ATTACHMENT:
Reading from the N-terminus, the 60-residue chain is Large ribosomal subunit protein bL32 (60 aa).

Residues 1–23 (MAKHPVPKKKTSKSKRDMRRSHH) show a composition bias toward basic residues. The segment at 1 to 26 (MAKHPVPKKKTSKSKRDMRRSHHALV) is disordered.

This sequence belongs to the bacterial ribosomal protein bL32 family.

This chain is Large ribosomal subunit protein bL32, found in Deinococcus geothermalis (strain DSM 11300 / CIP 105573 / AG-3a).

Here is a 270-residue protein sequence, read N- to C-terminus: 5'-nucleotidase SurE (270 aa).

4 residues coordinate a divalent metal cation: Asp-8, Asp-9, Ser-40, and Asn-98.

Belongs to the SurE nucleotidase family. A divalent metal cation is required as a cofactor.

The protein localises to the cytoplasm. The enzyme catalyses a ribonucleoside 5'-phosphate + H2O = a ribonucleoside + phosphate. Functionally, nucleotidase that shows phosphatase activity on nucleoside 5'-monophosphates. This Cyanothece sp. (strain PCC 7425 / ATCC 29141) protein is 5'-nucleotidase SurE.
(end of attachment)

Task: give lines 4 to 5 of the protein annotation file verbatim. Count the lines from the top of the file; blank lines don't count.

This chain is Large ribosomal subunit protein bL32, found in Deinococcus geothermalis (strain DSM 11300 / CIP 105573 / AG-3a).

Here is a 270-residue protein sequence, read N- to C-terminus: 5'-nucleotidase SurE (270 aa).